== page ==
A momma bear. A big, fat, momma bear, who looked at me, stood up on her back legs… and that’s all I know, because I was bookin’ it. Where does one go when evading a bear? Well, the nearest door.
What was the nearest door?
The residence of the camp nurse and his girlfriend, who were both sleeping a little too deeply for my panicked entrance into their sleeping quarters to be met with any semblance of practical instruction or comfort.
I stood in their room shaking and panicking for at least a minute, desperately hoping that they would wake up, but they never did. So I eventually gathered the courage to leave, because potentially being eaten by a bear seemed better than being reprimanded for breaking and entering.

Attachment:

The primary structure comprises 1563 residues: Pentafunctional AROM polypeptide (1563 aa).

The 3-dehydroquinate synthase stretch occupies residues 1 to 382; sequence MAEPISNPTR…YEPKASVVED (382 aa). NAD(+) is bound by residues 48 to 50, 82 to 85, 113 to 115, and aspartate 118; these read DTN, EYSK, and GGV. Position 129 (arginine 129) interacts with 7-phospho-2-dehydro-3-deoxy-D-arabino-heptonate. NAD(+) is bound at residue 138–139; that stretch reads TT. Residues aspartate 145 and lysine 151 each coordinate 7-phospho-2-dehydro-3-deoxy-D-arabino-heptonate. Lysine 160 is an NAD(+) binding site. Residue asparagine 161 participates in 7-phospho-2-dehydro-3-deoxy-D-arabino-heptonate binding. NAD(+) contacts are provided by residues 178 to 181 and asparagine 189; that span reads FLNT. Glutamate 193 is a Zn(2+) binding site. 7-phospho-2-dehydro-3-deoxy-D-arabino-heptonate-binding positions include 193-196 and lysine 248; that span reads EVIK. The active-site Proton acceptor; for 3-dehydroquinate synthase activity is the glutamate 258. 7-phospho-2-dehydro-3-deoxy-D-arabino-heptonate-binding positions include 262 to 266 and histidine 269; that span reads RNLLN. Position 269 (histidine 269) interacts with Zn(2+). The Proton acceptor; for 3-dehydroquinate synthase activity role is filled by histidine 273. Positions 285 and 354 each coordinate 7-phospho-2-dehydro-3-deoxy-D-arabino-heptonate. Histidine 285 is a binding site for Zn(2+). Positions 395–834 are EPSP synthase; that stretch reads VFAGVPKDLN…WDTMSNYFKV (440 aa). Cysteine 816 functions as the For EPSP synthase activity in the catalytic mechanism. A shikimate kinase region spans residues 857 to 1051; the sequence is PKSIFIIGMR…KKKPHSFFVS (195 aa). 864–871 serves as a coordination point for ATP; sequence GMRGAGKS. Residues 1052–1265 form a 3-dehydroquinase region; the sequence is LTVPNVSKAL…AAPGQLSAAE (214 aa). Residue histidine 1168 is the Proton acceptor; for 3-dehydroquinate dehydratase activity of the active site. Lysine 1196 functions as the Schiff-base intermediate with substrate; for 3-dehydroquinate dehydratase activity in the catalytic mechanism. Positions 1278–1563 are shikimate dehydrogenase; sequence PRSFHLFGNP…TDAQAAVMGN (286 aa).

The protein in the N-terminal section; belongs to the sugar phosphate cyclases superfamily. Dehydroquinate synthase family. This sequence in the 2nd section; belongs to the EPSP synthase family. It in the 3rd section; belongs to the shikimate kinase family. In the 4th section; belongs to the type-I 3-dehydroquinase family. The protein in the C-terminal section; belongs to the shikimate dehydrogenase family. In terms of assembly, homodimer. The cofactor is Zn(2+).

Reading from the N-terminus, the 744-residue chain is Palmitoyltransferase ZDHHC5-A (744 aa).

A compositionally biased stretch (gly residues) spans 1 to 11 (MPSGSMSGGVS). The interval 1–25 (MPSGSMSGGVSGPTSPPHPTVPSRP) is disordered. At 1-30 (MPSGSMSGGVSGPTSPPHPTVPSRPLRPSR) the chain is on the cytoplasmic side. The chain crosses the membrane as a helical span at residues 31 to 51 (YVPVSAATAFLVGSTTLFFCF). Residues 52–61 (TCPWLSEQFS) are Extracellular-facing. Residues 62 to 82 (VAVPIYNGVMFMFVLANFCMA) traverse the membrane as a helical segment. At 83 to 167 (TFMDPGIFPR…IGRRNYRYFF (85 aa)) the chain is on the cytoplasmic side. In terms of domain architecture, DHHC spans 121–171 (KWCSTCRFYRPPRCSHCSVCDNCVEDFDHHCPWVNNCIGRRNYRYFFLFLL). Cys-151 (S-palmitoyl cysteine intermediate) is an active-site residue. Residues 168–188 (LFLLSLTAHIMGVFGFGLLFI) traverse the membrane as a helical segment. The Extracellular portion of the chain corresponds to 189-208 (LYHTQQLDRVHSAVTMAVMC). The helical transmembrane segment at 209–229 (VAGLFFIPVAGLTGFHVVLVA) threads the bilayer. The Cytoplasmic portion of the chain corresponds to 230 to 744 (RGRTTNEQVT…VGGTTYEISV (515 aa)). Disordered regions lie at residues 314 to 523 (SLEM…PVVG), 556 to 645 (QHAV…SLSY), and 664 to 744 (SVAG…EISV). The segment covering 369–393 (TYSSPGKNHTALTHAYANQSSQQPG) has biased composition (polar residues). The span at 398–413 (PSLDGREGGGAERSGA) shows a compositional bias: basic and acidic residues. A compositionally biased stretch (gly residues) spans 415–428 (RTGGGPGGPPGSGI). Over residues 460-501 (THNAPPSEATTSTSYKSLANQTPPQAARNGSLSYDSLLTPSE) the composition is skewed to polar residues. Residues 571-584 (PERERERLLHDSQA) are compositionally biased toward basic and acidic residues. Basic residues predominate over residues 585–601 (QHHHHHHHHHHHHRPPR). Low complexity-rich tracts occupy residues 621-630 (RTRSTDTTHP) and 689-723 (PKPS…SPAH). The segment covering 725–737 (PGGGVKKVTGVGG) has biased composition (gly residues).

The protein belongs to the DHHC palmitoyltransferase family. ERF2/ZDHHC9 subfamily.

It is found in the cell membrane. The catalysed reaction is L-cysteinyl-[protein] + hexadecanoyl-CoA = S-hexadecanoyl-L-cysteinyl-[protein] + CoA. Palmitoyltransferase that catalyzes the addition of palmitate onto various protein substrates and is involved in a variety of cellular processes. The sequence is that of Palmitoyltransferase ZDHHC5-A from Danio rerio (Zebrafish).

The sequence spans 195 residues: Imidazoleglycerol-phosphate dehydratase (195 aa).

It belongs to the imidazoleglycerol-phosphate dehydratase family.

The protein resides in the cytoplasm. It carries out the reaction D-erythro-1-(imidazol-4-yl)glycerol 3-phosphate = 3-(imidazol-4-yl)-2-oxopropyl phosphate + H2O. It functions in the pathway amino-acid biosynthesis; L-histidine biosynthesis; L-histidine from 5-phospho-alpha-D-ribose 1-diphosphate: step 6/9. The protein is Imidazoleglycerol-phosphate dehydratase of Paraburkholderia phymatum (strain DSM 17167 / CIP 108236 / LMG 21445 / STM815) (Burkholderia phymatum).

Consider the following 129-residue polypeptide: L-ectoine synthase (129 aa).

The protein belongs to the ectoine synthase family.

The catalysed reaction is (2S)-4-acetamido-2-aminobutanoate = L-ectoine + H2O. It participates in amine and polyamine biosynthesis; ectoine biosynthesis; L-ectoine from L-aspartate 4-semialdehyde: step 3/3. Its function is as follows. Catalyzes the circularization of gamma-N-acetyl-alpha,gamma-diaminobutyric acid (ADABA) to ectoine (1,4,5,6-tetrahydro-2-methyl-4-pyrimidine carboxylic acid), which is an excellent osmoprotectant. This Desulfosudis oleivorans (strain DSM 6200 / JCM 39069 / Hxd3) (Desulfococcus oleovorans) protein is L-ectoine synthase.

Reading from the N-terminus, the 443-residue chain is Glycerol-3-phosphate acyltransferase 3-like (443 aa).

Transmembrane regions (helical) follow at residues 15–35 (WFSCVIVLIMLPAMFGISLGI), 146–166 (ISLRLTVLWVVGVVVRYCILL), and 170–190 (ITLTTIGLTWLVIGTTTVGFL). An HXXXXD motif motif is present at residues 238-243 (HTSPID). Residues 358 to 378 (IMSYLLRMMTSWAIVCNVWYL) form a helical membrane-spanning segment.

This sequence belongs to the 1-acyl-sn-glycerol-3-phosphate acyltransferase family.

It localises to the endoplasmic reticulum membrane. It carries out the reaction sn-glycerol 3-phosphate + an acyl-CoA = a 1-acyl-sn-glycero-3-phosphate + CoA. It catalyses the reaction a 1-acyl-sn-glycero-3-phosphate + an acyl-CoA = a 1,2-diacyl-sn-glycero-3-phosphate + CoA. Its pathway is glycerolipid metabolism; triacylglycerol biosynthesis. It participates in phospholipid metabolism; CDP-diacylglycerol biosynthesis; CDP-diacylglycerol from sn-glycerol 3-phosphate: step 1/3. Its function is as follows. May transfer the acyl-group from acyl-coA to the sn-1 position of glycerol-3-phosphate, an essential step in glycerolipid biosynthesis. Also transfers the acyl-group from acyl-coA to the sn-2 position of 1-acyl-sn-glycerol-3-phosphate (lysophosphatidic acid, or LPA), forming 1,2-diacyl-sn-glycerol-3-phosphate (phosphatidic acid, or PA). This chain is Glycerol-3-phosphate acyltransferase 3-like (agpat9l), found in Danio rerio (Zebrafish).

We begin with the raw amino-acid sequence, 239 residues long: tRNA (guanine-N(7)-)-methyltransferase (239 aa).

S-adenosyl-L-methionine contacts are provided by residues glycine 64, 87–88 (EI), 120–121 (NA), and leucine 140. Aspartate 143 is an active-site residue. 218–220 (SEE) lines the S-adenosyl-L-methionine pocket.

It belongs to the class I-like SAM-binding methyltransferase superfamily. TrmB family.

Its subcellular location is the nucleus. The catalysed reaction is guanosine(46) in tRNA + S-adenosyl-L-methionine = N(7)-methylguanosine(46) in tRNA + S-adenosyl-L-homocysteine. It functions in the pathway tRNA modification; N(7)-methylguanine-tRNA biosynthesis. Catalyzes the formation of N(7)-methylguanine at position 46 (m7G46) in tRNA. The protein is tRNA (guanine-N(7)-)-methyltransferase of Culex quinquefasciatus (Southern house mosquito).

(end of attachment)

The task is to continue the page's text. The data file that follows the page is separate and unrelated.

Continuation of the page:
So camp is all of that and so much more, but when I said “camp,” I wonder if anyone in this room thought of really hard and really sacred conversation. I wonder if you thought of youth and their ability to stun you any moment with their thoughtful insight. I wonder if anyone thought about topics like the death penalty being taught. That was my job: to bust up into happy camp life and hit ’em with the tough stuff.
Each Peace Intern gets to pick the topics they care about most, and we get to make our own workshops for camp. My main interest is the American criminal justice system. I taught about our prison system, with an emphasis on the death penalty and Death Row.
I also taught about racism and privilege and current events topics such as the Black Lives Matter movement and tensions between the police and the communities they serve. When I spent time with the younger youth, we talked about the recent proposal to put Harriet Tubman on the $20 bill. That opens up many conversations about change, the meaning of democracy, womens’ contributions to history, and race in America.